Fallen Fruit: Art, Sustainability, and Food
“What we’re excited about is not just the offshoot conversations about public space and sustainability and carbon footprints, but it’s also the fact that one of the things we love to do is make jam with people we don’t know.”
Such is the sentiment of David Burns and his fellow artists Austin Young and Matias Viegener. The three Silverlake artists are the cofounders of Fallen Fruit, an LA-based art collective that combines and preserves fruit, art, and sustainability. The group was founded in 2004 with an initial intention to survey fruit growing in public spaces, “or on the perimeter,” as it is commonly referred to by the artists. The idea was to gather information and “fallen fruit” that had met its end on the public sidewalks, alleyways, and streets beyond the walls and yards of private property.
Think, had you ever wondered about the fate of the grapefruit, lemons, or oranges that hang upon the overburdened branches of your neighbor’s tree? More than likely you have contemplated picking the delicacies that dangle beyond the reaches of private space. For Young, Viegener, and Burns, these concerns have grown into a large scale art and sustainability collective.
Their art group and collaboration is not a nonprofit. Rather, it is an art work continuously in motion. Events such as public jam-making sessions at galleries (and by jam we mean the spread, not an improvisational music collaborative), a South American residency to study fruit farming, and interactive art exhibits at Los Angeles museums. Fallen Fruit’s latest endeavor is a series of events to be held at the Los Angeles County Museum of Art (LACMA) over a nine month time span. The ongoing event, known as “Eat LACMA,” is open to the public. The events encourage a return to the fundamental principles of sustainable food and gardening, while encouraging an exploration of food itself. Specifically, there will be tree adoptions, lectures, tours, gardens, and food installations curated by local artists. Tree giveaways sponsored by Fallen Fruit have distributed 300 fruit trees to any person willing to plant it and care for it in a public space. These peach, apple, nectarine, plum, and tangerine trees will be planted on the edge of property borderlines so that the branches can hang into public space and will thus provide easy access for a legally shared, community-wide resource.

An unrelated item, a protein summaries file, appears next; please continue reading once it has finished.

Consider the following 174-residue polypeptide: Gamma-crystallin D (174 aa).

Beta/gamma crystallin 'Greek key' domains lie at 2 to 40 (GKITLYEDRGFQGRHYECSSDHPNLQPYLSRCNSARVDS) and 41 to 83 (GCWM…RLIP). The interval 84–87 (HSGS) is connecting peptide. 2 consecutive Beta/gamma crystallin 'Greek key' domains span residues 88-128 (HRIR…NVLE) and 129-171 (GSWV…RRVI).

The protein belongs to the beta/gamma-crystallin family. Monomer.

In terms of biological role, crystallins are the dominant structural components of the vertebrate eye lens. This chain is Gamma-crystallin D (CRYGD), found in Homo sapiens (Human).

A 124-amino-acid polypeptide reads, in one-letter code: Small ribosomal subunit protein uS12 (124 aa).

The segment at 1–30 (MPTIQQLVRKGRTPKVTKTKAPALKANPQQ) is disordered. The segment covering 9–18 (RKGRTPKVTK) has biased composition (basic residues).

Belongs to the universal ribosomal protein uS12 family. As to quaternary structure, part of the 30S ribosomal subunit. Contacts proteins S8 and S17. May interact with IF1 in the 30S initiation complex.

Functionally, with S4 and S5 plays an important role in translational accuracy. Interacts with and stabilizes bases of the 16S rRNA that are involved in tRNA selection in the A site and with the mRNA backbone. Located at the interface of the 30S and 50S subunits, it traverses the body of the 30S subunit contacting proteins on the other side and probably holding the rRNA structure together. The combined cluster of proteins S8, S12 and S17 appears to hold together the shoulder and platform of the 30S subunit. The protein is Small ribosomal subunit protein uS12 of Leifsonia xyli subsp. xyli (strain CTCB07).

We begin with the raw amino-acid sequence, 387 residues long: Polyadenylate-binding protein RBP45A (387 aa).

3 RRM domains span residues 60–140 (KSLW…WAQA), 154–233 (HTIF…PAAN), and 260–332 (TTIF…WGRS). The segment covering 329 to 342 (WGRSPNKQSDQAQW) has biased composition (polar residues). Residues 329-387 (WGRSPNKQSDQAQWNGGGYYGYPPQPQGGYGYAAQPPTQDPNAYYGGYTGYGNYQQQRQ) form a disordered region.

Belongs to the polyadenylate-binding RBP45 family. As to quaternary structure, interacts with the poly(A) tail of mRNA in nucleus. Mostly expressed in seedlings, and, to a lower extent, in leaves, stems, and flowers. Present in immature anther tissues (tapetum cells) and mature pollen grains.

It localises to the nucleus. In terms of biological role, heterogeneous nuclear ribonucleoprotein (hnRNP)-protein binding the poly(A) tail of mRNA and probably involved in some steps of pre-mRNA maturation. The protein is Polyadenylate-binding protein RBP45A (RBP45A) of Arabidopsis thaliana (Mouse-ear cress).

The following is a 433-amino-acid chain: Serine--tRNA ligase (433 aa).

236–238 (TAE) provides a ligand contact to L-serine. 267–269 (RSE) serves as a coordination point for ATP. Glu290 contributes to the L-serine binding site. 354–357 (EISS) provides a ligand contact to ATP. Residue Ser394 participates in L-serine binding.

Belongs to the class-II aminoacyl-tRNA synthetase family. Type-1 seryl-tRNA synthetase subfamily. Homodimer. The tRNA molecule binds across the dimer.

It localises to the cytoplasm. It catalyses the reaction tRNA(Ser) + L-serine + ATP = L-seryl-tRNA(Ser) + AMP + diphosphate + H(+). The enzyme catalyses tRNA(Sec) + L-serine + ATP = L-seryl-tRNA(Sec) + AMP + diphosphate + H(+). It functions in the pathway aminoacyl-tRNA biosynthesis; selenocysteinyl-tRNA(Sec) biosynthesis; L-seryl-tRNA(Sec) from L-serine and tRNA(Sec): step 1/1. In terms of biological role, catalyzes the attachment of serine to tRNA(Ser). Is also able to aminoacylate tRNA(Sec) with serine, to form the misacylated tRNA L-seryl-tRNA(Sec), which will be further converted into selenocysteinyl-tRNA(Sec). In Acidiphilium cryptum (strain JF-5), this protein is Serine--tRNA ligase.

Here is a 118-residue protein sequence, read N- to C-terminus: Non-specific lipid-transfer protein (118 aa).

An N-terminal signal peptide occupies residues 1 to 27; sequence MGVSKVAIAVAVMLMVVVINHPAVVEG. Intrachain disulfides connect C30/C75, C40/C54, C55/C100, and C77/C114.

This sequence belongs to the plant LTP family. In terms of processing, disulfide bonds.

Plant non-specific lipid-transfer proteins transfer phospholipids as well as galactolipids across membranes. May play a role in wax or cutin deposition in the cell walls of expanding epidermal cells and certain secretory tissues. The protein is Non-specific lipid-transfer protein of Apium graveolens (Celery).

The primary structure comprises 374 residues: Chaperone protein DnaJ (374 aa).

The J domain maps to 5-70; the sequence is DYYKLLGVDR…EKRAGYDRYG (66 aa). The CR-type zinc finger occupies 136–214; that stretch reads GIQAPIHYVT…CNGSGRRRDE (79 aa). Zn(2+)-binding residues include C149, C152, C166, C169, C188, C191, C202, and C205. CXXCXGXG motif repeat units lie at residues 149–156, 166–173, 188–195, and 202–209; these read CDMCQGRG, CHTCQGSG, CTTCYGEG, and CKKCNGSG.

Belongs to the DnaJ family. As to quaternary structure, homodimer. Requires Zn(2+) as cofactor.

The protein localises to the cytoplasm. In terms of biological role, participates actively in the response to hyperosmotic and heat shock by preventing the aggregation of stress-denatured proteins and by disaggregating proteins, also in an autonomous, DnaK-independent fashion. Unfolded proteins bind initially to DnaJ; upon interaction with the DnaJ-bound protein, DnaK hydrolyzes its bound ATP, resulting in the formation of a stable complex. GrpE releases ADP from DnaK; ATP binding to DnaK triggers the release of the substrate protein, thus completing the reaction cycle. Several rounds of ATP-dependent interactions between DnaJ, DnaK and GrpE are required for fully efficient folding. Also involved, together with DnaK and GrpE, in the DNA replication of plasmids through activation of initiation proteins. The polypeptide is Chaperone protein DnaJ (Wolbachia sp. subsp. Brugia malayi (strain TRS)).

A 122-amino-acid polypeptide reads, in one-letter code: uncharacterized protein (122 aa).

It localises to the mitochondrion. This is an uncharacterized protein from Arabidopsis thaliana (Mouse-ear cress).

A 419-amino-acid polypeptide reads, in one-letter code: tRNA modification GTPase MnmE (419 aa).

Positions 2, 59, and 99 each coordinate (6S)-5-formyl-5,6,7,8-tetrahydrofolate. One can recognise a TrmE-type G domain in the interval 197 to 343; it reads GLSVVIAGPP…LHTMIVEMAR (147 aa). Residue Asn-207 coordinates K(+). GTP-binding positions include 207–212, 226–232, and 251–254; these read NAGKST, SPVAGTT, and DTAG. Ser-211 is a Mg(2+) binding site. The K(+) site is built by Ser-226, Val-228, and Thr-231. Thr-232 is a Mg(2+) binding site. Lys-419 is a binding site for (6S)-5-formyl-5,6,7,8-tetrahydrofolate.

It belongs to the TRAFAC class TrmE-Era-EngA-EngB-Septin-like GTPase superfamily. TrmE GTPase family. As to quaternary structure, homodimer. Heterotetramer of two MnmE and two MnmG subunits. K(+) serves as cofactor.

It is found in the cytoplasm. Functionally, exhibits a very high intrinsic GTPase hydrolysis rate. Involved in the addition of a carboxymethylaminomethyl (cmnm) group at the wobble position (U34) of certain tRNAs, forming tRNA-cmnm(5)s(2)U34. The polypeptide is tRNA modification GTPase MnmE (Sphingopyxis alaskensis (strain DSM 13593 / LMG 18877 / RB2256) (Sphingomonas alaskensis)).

There are numerous events, each with its own focus on food in its relation to culture, as well as the growing connection to sustainability. In March, several artists will curate different gardens at LACMA that will eventually be used for events that will harvest and share the different products grown. To find out more about the art group and its related events explore the links below.